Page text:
The electron, against predictions, appears to be perfectly round, raising questions about one of the fundamental building blocks of the universe.
An electron's shape refers to that of the cloud of so-called virtual particles thought to surround a dimensionless point. Scientists have predicted this cloud would be slightly aspherical as a result of the pull from its positive and negative poles.
But now physicist Jony Hudson of Imperial College London and his colleagues have analyzed the shape of the electron in unprecedented detail and found it to be as much a perfect sphere as can be measured, down to less than a millionth of a millionth of a millionth of a billionth of a centimeter.
"If we were to expand the electron up to be the size of the solar system, then we've measured its shape accurate to less than the width of a human hair," Hudson told LiveScience.
Among the questions the finding raises is why the universe doesn't contain equal portions of electrons and their rarer antimatter counterparts, called positrons. [The Coolest Little Particles in Nature]
Scientists think electrons themselves are point-like objects lacking any height, width or depth whatsoever. Meanwhile, the seemingly empty space that surrounds the electron is "teeming with pairs of particles and antiparticles that fleet in and out of existence — so-called 'virtual particles' — so modern physics sees the electron as inseparable from the cloud of virtual particles that surrounds it," Hudson explained.
While precisely measuring this cloud is beyond the capability of modern methods, scientists have predicted it to be very nearly, but not precisely, a sphere. An electron could be thought of somewhat like a tiny battery, complete with positive and negative poles, and this pull from opposite poles in principle would warp the cloud's form.
Although this distortion would be extraordinarily minute, the consequences would be on a cosmic scale. For instance, this aberration could explain "why the universe seems to be made of almost entirely matter and no antimatter," Hudson said. "The current theories of physics predict that there should be roughly equal amounts of matter and antimatter."
If the electron weren't round, it might behave differently from the positron, which would offer a possible explanation to the riddle of antimatter. Any difference could explain why matter seems more prevalent than antimatter.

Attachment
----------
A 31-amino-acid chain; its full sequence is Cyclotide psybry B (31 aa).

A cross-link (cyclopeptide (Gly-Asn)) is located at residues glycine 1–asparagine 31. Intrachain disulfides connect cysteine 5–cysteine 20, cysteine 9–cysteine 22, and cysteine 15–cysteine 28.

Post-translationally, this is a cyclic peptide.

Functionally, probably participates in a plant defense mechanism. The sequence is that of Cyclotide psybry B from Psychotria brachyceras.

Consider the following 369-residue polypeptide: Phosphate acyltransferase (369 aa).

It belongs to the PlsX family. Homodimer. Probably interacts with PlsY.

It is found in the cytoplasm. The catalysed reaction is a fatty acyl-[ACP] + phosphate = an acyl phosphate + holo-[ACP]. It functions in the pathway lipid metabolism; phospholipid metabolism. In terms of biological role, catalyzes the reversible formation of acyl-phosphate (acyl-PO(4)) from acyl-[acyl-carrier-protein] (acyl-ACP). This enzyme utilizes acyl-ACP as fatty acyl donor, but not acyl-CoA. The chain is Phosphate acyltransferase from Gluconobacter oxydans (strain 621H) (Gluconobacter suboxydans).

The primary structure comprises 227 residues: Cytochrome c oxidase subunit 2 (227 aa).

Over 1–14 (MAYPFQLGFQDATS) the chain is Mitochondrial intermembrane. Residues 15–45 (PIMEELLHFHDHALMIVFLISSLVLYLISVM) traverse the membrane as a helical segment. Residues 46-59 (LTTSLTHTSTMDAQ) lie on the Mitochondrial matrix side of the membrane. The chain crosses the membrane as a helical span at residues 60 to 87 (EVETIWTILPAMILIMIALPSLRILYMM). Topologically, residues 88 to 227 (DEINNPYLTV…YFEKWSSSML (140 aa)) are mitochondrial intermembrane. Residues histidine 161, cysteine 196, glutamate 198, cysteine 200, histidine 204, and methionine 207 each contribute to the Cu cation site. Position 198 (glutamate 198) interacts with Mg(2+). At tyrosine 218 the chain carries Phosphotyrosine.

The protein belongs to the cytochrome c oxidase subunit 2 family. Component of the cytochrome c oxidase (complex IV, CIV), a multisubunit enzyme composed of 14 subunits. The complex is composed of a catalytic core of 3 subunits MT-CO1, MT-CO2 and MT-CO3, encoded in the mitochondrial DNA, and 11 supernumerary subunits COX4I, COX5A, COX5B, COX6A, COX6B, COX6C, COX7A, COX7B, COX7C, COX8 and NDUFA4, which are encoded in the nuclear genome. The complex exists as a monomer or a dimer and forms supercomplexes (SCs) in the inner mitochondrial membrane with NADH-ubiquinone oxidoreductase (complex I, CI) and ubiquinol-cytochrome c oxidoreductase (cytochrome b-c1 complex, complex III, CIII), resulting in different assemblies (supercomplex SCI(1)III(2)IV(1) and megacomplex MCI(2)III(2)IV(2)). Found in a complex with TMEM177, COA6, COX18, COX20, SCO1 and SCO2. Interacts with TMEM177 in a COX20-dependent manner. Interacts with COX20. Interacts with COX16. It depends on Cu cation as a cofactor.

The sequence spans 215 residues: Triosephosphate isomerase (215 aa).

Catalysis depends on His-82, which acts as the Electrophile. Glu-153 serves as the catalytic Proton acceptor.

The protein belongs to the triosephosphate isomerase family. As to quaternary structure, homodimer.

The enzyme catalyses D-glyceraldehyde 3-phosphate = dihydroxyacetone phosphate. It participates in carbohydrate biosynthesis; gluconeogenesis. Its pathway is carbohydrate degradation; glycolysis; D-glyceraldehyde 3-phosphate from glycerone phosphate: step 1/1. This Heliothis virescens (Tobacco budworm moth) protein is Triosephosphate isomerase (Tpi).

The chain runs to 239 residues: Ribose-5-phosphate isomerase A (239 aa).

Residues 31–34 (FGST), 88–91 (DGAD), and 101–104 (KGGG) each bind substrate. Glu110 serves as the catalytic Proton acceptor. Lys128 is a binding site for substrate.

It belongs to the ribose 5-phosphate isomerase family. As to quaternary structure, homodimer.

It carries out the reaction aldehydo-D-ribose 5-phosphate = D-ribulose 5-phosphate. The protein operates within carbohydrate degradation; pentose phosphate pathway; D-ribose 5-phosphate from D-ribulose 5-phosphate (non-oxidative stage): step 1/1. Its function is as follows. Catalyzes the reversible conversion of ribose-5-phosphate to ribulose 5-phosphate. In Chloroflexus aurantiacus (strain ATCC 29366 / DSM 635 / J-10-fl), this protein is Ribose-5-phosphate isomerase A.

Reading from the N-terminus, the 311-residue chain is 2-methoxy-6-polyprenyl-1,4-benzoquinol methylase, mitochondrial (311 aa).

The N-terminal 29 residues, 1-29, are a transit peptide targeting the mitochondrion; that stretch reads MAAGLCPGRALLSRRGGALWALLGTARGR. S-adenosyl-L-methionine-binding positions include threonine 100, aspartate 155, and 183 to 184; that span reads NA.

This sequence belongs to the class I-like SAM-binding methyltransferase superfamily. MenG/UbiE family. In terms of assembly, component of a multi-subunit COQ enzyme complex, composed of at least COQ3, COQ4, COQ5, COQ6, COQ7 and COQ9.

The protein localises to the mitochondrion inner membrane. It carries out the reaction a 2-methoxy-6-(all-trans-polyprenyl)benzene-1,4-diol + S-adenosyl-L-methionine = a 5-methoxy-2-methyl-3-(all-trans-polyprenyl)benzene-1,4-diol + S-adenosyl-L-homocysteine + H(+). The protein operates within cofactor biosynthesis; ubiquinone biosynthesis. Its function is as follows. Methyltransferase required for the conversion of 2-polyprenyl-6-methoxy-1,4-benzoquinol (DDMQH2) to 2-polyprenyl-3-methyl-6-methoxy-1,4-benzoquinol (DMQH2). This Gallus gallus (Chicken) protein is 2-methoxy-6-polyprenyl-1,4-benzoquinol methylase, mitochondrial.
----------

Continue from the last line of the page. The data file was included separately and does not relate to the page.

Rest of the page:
The standard model of particle physics currently predicts that any distortion in an electron's shape is far too small to detect, being some 100 billion times beyond the sensitivity of current experiments. However, "almost all physicists believe that our current theory of particle physics isn't the be-all and end-all," Hudson said.
For instance, modifications to the standard model are needed in order to potentially explain what dark matter ? that invisible, as-yet-unidentified component that makes up about 85 percent of all matter in the universe ? might be. Many of these modifications, such as a theory known as supersymmetry, suggest electrons should be far more warped in shape than the standard model suggests.
How to measure an electron
The researchers' experiments involved firing pulses of ytterbium monofluoride molecules between electrified plates. The scientists then used lasers to measure how the molecules twisted within these electric fields to deduce the shape of their electrons. They monitored 25 million such pulses.
"The difficulty is that we're trying to measure such a tiny effect," Hudson said. "To put it in context: If you think hard and your neurons fire, they generate an incredibly tiny magnetic field. This magnetic field is big enough to distort an electron's motion to the extent that our experiment is spoiled."
As such, they had to extensively shield their instruments against magnetic fields, including the use of metal shielding and custom lab equipment that doesn't generate magnetic fields.
Although their measurements suggest the electron is spherical, "there is still wiggle room — the electron could be very slightly distorted, and with our level of accuracy we would not have observed that distortion," Hudson said.
"The implication of our work is that the standard model of particle physics has not been disproven yet, and the theories that go beyond it have been constrained, but not yet disproven either."
For instance, the new measurements put strong limits on one of the more popular theories to extend the standard model, supersymmetry, he said.
The scientists are already at work to improve their precision further.
"The result is exciting because we're finding out something new about one of the basic building blocks of matter," Hudson said. "The results shed light on new theories of particle physics."
Hudson and his colleagues detail their findings in the May 26 issue of the journal Nature.
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